Before becoming a race-car driver, Jürgen Barth trained for a practical career. His father, who died in 1965, insisted on it, and his son took his advice. First, he apprenticed as a car mechanic with Porsche, then he completed his training with a second apprenticeship as an industrial clerk. This dual focus shaped his entire professional life: he has always been a mechanic, a public relations ace, and an exceptional organizer, which he has demonstrated time and again in the Porsche racing department. To this day, Barth is still racing.
On June 12, 1977, Jürgen Barth steered a smoking Porsche 936 across the finish line at Le Mans, capping a triumphant performance. Alongside Jacky Ickx and Hurley Haywood, he took the overall victory in the 24-hour race. During the last two laps the Porsche’s engine was running on just five of its six cylinders. The driver with the ultimate soft touch, Barth was left to do the honors of driving home the team’s massive lead while staying within the rules. A few days after his biggest motor-racing success, he once again found himself on a plane, toolbox in tow, en route to Australia. His task this time: to provide technical support to Polish race-car driver Sobiesław Zasada, who was in a most promising position with his Porsche 911 in the London–Sydney Marathon, though he eventually finished thirteenth.
When you sit with Jürgen Barth and talk about old times and the new 718 Boxster S, your gaze naturally drifts to the golden ring on the ring finger of his right hand. The shape is somehow familiar. “That’s a Nürburgring ring,” explains Barth. The striking piece of jewelry depicts the Nordschleife, the racetrack on which Barth won the 1,000-kilometer race with Rolf Stommelen in a Porsche 908 in 1980. All winners of major races on the track in Germany’s Eifel region received a “Nürburgring.” This tradition began with Rudolf Caracciola in 1927 and ended with Barth and Stommelen in 1980. Yes, says the man with the golden ring, it does feel like he brought something full circle. As if his motor-racing career and his father’s somehow complemented each other and together formed a whole. “He never won at Le Mans or on the Nürburgring, and I never won the Targa Florio or Schauinsland.”
Jürgen Barth is back in the 718 Boxster S. The top is down, the Lava Orange roadster is barreling through the Holzschlägermatte corner on its way down to the valley. Back in the day, on this sweeping corner of the Schauinsland hill-climb race, over 10,000 spectators lined the course on wooden stands and the hillside to cheer on the racers. Today the northward view extends far into the distance, taking in the Rhine Valley and even stretching into Alsace.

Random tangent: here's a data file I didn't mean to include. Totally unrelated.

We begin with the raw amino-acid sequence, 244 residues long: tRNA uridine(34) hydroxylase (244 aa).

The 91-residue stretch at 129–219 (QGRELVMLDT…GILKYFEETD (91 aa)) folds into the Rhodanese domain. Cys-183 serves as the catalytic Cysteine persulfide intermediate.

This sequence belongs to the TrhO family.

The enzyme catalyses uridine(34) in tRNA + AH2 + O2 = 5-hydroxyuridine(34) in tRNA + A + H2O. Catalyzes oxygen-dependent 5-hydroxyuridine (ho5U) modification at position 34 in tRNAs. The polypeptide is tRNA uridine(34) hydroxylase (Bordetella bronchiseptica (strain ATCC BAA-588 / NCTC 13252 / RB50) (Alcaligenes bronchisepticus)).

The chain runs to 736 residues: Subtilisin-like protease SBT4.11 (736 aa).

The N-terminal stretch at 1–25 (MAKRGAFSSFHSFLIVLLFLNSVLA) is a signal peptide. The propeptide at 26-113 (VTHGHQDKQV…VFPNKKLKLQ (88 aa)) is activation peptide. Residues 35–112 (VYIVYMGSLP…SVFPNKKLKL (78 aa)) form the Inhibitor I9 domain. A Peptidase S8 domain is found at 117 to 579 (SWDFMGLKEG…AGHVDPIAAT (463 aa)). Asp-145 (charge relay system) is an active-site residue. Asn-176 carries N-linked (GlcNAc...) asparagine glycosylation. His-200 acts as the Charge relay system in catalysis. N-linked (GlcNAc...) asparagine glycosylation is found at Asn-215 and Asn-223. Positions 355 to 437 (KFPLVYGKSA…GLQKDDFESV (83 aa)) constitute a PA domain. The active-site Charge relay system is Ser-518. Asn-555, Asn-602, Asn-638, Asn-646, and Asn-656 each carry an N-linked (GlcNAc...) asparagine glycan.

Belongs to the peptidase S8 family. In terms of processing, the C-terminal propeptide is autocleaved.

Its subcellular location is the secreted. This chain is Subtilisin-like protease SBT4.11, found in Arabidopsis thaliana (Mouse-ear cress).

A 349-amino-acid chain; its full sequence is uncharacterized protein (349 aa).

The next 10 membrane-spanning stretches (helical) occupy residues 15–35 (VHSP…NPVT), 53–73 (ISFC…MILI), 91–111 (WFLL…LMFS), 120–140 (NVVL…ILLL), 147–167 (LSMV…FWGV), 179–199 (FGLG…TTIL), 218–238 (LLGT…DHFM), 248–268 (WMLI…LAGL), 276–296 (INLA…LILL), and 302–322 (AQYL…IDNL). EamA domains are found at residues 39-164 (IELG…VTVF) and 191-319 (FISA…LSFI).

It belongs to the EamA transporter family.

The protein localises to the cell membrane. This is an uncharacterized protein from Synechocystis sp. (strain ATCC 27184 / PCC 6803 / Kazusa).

“The 718 Boxster S, after all, is not just a car for the attack, but also for a leisurely stroll, as it were,” says Barth. And now, after revisiting days past on the Schauinsland and many other courses, that is precisely the plan: a relaxing ramble down friendly lanes beyond the Rhine, where France beckons with an alluring way of life that appeals to Jürgen Barth. He is currently collecting material for a racing cookbook, and it would be a shame to pass up a little research tour of Alsace along the way. Barth hits the gas and the 718 Boxster S zips off with its sonorous growl.
In the Middle Ages, people mined for silver and lead on the Schauinsland. Later, lumberjacks plied their trade on the mountain’s slopes. To facilitate the transport of wood down into the valley, the city of Freiburg built a road on its local mountain. It was finished in 1896. Some two decades later, the old logging road caught the eye of some of Freiburg’s motor-racing enthusiasts. The result: on August 16, 1925, the first race–dubbed the “ADAC Berg-Rekord”–was held on the Schauinsland. In total, 126 motorcycles and 72 cars took part.
The winner covered the approximately 12-kilometer course, with its 173 corners and maximum grade of 12 percent, with an average speed of 62.3 km/h. The race immediately became a public sensation. In its heyday, more than 10,000 spectators thronged the roadside to catch a glimpse of the world racing elite, private drivers, and local favorites testing their skills. The ranks of the winners of the 38 Schauinsland races include the likes of Rudolf Caracciola, Hans Stuck, Bernd Rosemeyer, Hans Herrmann, Edgar Barth, Gerhard Mitter, Rolf Stommelen, and Mario Ketterer.
On July 8, 1979, Ketterer posted an average speed of 134.76 km/h, setting a record that still stands today. The last Schauinsland race was held in 1984 on a shortened course. Strict environmental and safety regulations ultimately sealed the fate of the event. Today, races are held at irregular intervals on the Schauinsland with classic race cars and high-powered celebrity participation.
Text first published in the Porsche customer magazine Christophorus, No. 378
Text by Sven Freese // Photos: Steffen Jahn
718 Boxster S: Fuel consumption combined 8.1 l/100 km, CO2-emissions 184 g/km